Understanding How to Get a Pre-approved Mortgage
Understanding mortgage pre-approvals
A mortgage pre-approval provides you with the information necessary to help you determine the maximum amount that you’ll be able to afford to spend on a home, the monthly mortgage payment based on your maximum price, and at what rate and term it will be based on.
There is no charge to get pre-approved and, at this point in the process, there is no commitment. Pre-approvals typically have a 120 – 160 day guarantee, but this may vary from lender to lender. Getting pre-approved allows you to lock-in your rate, should interest rates increase as you’re making your home buying decision, but will not prevent you from taking advantage of a lower rate should they go down during that same time period.
How to get pre-approved for a mortgage
To get pre-approved, you’ll need to meet with a financial lending institution or a mortgage broker who will ask you a series of questions and prepare some documentation to determine how much you can afford to borrow toward the purchase of your new home.
There are 3 factors that help lenders determine how much you can qualify for:
- Credit Score – A credit score depicts a person's creditworthiness. Lenders use a credit score to evaluate the probability that a person repays his debts. The higher the score, the more financially trustworthy a person is considered to be. Before you apply for a mortgage, it’s a good idea to get a copy of your credit report to make sure there aren’t any mistakes or surprises as lenders will be looking at your credit score.
- Down Payment – At this point, your lender will need to know the amount that you intend on putting down towards the home’s purchase price. In Ontario, 5% of the value of the home is required as a down payment. If you want to avoid paying CMHC insurance, the minimum down payment goes up to 20% of the home’s purchase price.
- Total Debt Service Ratio (TDS) – This is where your lender will look at your household income and compare it against your monthly household expenses to determine if there is money left over to service all existing debt in addition to any additional mortgage related debt as it relates to a home purchase.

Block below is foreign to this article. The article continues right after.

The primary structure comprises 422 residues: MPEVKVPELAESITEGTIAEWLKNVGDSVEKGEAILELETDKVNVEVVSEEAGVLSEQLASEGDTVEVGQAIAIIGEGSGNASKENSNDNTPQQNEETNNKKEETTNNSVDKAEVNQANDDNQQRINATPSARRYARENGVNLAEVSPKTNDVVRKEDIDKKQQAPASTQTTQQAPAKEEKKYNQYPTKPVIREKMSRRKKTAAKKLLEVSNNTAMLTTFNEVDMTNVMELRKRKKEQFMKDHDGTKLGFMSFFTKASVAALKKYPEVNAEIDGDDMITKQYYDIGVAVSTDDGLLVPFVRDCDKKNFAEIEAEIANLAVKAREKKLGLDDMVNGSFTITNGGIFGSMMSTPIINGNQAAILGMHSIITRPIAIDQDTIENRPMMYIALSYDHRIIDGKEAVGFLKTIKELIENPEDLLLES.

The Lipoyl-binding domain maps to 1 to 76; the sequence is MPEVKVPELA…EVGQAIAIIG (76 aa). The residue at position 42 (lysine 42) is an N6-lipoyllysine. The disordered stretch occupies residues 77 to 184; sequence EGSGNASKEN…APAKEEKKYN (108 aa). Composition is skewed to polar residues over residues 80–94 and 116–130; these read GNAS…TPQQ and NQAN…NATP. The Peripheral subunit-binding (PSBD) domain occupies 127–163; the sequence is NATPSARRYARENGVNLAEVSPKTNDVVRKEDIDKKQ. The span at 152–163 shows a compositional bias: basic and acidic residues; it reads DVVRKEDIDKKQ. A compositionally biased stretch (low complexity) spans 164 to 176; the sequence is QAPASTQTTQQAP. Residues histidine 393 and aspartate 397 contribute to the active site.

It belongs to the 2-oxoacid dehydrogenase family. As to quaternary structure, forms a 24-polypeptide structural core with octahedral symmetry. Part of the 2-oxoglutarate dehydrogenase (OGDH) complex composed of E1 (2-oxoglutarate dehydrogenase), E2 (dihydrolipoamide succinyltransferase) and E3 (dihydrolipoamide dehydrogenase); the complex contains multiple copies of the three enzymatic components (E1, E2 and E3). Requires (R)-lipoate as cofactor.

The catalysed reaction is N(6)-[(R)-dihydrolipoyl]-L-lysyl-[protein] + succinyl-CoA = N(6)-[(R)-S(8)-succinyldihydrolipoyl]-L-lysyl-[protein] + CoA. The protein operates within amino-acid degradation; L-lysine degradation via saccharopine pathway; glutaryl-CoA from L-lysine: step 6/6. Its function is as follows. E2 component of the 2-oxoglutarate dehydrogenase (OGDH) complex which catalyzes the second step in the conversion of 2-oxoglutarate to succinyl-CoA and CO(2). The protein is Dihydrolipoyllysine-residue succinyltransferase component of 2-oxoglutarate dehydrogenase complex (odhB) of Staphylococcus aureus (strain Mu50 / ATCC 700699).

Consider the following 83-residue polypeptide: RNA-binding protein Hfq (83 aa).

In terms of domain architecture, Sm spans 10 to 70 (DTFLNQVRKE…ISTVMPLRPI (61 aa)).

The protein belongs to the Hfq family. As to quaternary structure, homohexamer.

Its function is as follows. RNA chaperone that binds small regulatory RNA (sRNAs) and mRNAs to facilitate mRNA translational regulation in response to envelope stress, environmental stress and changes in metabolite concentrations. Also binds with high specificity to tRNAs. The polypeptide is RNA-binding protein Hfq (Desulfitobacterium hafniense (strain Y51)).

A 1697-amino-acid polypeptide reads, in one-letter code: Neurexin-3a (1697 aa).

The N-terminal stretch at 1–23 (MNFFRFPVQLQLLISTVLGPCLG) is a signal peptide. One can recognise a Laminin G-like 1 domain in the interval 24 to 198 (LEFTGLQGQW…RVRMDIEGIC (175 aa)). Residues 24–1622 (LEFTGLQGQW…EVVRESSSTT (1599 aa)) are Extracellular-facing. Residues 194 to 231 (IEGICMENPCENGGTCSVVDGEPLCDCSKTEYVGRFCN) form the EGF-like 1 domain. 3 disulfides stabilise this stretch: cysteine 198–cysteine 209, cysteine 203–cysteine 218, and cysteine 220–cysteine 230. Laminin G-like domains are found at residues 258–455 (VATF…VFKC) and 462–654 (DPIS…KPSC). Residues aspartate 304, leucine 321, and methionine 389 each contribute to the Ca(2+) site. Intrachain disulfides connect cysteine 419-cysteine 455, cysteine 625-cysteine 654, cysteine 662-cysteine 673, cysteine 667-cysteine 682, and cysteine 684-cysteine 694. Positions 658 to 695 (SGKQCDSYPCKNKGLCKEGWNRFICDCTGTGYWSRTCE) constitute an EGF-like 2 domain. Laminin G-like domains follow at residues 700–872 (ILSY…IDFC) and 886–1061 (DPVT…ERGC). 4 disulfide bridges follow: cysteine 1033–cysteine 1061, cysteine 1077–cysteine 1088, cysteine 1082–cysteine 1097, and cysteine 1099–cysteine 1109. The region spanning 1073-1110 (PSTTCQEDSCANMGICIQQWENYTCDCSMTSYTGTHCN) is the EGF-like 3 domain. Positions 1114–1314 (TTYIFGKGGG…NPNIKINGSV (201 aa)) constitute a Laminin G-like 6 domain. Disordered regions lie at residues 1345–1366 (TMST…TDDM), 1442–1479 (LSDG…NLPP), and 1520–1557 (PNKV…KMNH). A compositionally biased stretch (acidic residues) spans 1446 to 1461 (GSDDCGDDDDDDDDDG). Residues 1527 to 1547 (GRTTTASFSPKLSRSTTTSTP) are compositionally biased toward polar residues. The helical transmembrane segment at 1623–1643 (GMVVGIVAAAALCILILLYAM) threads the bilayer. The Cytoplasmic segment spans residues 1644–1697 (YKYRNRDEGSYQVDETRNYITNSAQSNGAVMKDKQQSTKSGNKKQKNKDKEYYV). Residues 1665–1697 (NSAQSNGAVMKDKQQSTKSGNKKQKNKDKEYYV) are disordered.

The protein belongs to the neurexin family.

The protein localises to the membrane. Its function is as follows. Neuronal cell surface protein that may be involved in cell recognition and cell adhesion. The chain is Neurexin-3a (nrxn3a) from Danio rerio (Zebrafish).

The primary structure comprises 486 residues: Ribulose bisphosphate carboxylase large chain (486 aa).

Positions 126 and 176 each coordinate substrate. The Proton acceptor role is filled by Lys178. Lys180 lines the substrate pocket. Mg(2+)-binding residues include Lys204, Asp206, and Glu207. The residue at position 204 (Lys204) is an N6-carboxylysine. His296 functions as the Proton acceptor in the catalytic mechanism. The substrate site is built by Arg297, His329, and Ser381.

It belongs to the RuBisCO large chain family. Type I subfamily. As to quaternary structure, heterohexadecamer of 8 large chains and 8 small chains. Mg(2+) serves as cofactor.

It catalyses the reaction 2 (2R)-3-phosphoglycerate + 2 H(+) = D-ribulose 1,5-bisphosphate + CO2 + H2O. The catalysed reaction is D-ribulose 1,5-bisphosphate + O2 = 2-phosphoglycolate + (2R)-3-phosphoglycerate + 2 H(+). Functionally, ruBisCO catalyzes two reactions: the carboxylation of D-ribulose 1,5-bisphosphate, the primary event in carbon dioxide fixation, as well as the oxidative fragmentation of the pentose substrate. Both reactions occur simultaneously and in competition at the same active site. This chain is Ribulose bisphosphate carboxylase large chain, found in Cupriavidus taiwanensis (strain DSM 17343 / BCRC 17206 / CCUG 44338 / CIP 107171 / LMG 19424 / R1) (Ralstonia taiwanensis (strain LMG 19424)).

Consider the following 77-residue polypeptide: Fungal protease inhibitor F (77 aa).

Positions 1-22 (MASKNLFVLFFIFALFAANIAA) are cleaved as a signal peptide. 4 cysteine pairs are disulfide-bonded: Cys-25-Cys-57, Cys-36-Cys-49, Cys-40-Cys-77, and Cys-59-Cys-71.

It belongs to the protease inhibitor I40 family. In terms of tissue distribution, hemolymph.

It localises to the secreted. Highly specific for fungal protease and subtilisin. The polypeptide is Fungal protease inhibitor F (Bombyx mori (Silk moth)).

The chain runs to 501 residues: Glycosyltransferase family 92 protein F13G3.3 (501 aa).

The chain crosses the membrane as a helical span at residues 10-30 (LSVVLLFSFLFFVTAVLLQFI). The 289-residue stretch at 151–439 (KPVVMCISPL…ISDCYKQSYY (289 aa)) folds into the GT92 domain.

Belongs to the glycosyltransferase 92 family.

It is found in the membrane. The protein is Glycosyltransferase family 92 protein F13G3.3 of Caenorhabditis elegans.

Documentation requirements from lenders may vary, but most will typically ask for the following documents. So be prepared to provide them when asked:
- Government-issued identification of all applicants.
- Proof of income in the form of pay stubs or notice of assessments if you are self-employed.
- Employment history.
- Banking information including statements and investments as well as proof of down payment.
- Information on other assets such as vehicles.
- Information about your debts – line of credit, credit cards, car leases and loans, student loans, personal loans and spousal or child support payments.
Mortgage pre-approval limitations
Getting pre-approved does not automatically mean that your final mortgage application will be approved. Before a purchase offer can be approved, the details of the property must be reviewed to ensure that it meets all qualification criteria. For example, if the appraised value of the home is below the purchase price, the lender may deny the mortgage.
Planning and managing your mortgage
- Ensure that you have room to breathe when financing your home. Plan for unexpected circumstances that may arise such as loss of income, or increased interest rates and expenses.
- Consider electing to go with a smaller mortgage as opposed to the maximum amount that you qualify for. This will allow you to deal with unexpected circumstances should they arise.
- Learn about how to get mortgage-free sooner. Look into making lump sum payments, doubling up on your mortgage or changing your amortization which can all contribute to paying your mortgage off sooner.
Another useful strategy for managing your finances as you prepare for a mortgage is looking into any tax credits and rebates you may be eligible for. CountryWide has you covered there as well.